Besides the obvious solution of legally banning or recycling plastic materials, Mr. Bahati suggests that biodegradable knitted bags made from natural eco-friendly alternatives such as palm plants, banana trees, bamboo, sorghum plant, all kinds of vine and much more is the way forward. More importantly, new job opportunities will obviously be created for so many Congolese faced with extremely high unemployment.

Countries that Have Taken Action

Although the journey for improvement seems distant, NAD Uberblicke and Hintergrunde reports that 34 of the 55 African countries,especially those that have developed a strong  tourism industry—have either legally regulated, completely banned the production and consumption of plastic bags, or have simply put in place plastic recycling facilities as a solution.

Rwanda was the first African country to ban plastic bags in 2008, which also applies to tourist travelers. In 2017, Kenya banned plastic bags and imposed sanctions or punishments on those who manufacture, import, export, or use plastic bags . Tanzania also imposed drastic penalties on the production and sale of plastic bags in June 2019. Malawi legally banned the production of plastic bags in 2015. Senegal, in response to the vast amount of plastic on local beaches imposed stricter laws, tougher penalties and frequent police checks intended to resolve problems. Egypt recently banned plastic bags, straws, crockery, and cutlery along the Red Sea coast. Other countries that have enforced a plastic bag ban are Mauritania, Morocco, and Niger. Namibia also has  some planned measures. South Africa, Kenya, Tanzania, Ethiopia, and Senegal have recycled plastic waste to produce new essential products for their economy.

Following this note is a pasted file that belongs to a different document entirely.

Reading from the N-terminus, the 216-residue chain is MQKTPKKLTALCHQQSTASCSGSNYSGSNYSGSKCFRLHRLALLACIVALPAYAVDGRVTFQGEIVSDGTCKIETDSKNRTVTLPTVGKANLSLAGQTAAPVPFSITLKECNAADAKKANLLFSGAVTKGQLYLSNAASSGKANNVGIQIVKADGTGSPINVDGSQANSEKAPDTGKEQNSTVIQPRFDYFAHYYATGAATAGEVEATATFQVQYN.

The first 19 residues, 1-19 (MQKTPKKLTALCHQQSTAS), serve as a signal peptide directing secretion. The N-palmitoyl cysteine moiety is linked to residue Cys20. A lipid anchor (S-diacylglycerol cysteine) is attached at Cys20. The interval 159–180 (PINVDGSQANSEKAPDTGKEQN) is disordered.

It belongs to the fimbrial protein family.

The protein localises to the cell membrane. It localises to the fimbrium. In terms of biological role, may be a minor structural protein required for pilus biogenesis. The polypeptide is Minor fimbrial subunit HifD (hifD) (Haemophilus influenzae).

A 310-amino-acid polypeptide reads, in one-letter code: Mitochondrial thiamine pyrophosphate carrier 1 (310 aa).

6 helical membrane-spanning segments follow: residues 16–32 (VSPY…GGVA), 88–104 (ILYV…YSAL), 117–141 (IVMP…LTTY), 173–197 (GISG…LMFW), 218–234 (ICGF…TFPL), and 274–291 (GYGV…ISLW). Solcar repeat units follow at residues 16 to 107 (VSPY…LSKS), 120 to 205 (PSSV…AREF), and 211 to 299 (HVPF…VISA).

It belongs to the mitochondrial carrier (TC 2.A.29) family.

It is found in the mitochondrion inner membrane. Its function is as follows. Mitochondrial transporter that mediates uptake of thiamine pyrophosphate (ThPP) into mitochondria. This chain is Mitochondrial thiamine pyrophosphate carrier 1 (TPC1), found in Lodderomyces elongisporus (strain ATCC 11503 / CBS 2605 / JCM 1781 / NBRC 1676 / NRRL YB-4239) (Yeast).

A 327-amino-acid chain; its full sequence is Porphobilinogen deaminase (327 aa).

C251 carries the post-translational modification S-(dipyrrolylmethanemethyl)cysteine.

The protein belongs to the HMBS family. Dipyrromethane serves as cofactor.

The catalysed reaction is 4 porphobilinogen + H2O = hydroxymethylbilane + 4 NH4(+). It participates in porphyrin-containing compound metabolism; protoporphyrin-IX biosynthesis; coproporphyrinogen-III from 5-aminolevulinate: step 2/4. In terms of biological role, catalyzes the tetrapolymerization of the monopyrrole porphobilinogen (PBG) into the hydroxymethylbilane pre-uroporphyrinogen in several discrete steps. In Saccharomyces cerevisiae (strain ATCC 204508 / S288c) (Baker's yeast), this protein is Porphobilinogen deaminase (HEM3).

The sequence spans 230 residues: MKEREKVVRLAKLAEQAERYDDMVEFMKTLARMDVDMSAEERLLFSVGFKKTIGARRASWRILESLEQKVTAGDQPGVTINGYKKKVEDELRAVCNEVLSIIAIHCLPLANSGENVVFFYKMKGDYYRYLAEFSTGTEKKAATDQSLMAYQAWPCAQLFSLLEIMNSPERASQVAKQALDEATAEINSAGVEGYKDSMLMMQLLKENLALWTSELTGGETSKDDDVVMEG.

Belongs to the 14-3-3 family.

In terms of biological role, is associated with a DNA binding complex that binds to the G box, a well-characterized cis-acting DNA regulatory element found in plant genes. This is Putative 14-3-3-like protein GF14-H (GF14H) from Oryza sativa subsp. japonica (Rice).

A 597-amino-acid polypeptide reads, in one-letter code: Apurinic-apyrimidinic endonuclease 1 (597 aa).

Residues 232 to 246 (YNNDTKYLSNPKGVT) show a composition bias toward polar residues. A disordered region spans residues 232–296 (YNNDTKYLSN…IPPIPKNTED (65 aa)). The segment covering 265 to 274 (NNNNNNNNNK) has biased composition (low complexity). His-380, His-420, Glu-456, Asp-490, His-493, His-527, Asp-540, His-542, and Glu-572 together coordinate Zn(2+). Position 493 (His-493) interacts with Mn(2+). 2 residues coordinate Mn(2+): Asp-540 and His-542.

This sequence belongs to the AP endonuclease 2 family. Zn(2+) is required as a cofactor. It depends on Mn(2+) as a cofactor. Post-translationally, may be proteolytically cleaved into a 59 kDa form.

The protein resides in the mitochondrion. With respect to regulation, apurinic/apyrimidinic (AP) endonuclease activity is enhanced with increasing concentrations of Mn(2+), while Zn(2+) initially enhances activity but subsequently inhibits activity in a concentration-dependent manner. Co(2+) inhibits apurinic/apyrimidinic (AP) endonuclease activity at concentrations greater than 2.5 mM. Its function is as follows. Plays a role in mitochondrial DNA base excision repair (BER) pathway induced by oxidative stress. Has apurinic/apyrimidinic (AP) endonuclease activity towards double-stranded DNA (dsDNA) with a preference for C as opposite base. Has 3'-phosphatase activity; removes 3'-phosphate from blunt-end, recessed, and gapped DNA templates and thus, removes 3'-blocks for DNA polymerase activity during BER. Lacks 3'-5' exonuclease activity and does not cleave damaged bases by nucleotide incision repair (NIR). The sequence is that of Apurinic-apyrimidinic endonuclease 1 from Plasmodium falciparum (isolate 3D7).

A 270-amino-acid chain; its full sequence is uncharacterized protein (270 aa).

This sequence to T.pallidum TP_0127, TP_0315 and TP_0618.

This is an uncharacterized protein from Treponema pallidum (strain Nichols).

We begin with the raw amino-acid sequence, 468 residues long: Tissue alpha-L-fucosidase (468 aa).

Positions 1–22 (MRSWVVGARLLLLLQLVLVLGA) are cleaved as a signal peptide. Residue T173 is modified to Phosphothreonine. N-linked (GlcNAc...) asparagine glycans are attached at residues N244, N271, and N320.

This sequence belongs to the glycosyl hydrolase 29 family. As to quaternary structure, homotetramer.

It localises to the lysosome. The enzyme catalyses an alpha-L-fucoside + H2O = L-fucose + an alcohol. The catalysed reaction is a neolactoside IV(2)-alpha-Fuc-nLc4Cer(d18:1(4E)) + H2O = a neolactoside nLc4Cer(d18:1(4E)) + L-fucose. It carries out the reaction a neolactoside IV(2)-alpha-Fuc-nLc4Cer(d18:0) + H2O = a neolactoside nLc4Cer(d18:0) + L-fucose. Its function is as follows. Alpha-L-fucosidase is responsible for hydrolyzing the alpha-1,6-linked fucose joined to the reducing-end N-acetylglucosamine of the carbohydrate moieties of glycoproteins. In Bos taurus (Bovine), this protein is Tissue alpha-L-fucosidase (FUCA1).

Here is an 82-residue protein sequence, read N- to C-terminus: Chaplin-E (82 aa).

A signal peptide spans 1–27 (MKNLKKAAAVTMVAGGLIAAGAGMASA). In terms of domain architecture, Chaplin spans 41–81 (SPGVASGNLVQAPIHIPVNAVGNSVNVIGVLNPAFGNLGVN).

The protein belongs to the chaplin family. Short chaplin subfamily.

Ultimately, the solution to the plastic threat to the environment begins with individual responsibility whereby each user makes a personal choice not to use plastic material where there is a biodegradable alternative.

Additionally, we need political will to produce strong legal measures in order to help significantly reduce if not eliminate plastic litter which is choking African cities, towns, villages, lakes, rivers, just to name a few.

AFJN will continue its advocacy to encourage the Democratic Republic of the Congo and other countries to join the community of nations which have taken action against the ongoing threat posed by the use of plastic bags to urban life and the environment in general.

To Learn more Click here to see pictures of the plastic use threat in Kinshasa 

Watch YouTube videos by France24 : RD Congo – A Kinshasa : Kin la Belle devient “Poubelle and Une “banquise” de bouteilles en plastique recouvre le fleuve Congo à Kinshasa

Also read Kinshasa: Opération Kin-Bopeto, après la pluie la ville plonge dans l’insalubrité à grande échelle

Listen to a radio Okapi’s “Faut-il instaurer une nouvelle taxe sur l’insalubrité à Kinshasa ?”